Turriff Caravan Park
“Attractive community owned site a short stroll from Turriff” - AA Inspector
- Social distancing and safety measures in place
- Follows government and industry guidelines for COVID-19
- Signed up to the AA COVID Confident Charter
Restricting access to the general public from green space directly adjacent to the Caravan Park to safeguard our customers. Signage at entrances advising 'no public throughfare', although it is a public right of way through the caravan park so this is difficult to enforce. Ensuring social distancing measures are enforced, mask and gloves available if required.
Our Inspector's view
Located on the outskirts of Turriff on the site of an old railway station, this site is owned by the local community. The pitches are level and the attractive landscaping is well maintained. The site also has a rally field. There is a large public park close to the site which has a boating pond and a large games park where the annual agricultural show is held. The town is only five minutes’ walk through the park and has a good variety of shops. This is an ideal base for touring rural Aberdeenshire and the nearby Moray coastline with its traditional fishing villages.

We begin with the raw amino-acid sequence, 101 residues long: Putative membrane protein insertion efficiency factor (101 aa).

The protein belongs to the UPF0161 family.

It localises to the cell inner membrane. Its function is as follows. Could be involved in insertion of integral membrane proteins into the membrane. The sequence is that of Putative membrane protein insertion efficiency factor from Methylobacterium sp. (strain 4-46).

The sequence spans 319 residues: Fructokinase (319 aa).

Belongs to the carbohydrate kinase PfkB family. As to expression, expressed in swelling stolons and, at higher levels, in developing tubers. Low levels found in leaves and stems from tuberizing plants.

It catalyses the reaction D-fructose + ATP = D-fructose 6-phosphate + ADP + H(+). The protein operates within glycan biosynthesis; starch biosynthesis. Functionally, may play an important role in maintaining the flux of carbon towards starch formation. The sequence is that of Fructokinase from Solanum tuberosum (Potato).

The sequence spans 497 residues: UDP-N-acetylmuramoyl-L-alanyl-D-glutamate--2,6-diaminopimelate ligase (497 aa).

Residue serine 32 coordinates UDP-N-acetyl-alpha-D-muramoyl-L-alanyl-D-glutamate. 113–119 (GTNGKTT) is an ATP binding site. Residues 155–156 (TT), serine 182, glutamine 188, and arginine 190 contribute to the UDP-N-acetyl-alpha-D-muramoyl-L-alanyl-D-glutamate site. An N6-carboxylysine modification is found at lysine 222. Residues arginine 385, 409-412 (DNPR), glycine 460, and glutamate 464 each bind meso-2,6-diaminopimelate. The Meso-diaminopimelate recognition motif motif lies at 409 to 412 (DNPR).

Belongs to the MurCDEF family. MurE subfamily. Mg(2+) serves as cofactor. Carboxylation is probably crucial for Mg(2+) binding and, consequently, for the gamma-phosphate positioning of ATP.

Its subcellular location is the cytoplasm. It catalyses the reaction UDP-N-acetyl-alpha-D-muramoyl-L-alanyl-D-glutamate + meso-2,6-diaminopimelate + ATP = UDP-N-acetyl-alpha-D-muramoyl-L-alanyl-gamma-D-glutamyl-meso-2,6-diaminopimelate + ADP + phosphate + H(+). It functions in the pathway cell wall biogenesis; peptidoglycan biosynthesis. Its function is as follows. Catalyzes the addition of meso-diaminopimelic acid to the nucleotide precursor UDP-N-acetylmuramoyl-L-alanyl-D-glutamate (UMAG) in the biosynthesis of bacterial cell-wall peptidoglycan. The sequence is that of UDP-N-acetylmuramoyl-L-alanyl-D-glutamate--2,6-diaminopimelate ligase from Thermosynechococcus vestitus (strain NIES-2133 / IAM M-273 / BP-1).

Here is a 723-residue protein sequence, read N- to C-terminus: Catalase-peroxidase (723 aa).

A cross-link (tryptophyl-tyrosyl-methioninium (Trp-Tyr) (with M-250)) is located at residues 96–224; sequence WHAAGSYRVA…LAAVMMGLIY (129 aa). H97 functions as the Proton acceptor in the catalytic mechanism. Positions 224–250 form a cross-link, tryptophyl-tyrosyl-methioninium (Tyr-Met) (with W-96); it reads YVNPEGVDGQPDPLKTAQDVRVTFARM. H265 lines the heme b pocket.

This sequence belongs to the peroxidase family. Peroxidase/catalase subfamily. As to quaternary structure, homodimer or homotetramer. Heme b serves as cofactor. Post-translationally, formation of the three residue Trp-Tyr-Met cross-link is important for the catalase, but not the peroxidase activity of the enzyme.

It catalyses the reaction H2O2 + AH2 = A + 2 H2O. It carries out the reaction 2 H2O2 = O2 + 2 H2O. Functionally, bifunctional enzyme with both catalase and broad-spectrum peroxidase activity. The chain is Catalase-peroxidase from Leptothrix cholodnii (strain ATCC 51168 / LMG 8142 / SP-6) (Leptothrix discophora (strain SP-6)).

Awards, accolades & Welcome Schemes
Awards and ratings may only apply to specific accommodation units at this location.
Facilities – at a glance
Electrical hook up
- Sports field
- Picnic Area
- Shop onsite
- Wifi available
- Baby bathing/changing
- Motorvan service point
- Calor Gas
- Total Touring Pitches: 70
- Total Static Pitches: 14
- Caravan Pitches Available
- Motorhome Pitches Available
- Tent Pitches Available
Also in the area
About the area
Visitors to Aberdeenshire with any kind of interest in history are in for a treat. There are more castles to the acre in Aberdeenshire than anywhere else in Britain. They range from evocative ruins to lonely tower houses, from well-kept baronial strongholds to royal palaces. Four notable castles worth factoring into your itinerary are Dunnottar, Fyvie, Huntly and Tolquhon.
At Buchan Ness you’ll find yourself at the easternmost point of Scotland. From here you can follow the coast further down this stunning north-east shoulder of Scotland south to Peterhead, once an important whaling community. Beyond it is Aberdeen, where the eastern spur of the Grampians gives way to the North Sea, and two famous salmon rivers, the Don and the Dee, reach the end of their spectacular journey.
Heading west out of Scotland’s granite city, you are soon in a magical world of heather moorland, rolling hills and densely wooded valleys, cut by meandering rivers and picturesque lochs. It is here that you can discover the staggering number of castles and ancient strongholds. However, it’s not all palaces and ruins. Bottlenose dolphins are an everyday sight in the Moray Firth and off the Aberdeenshire coast so grab your binoculars and head to the shores.
Restaurants and Pubs
Recommended things to do
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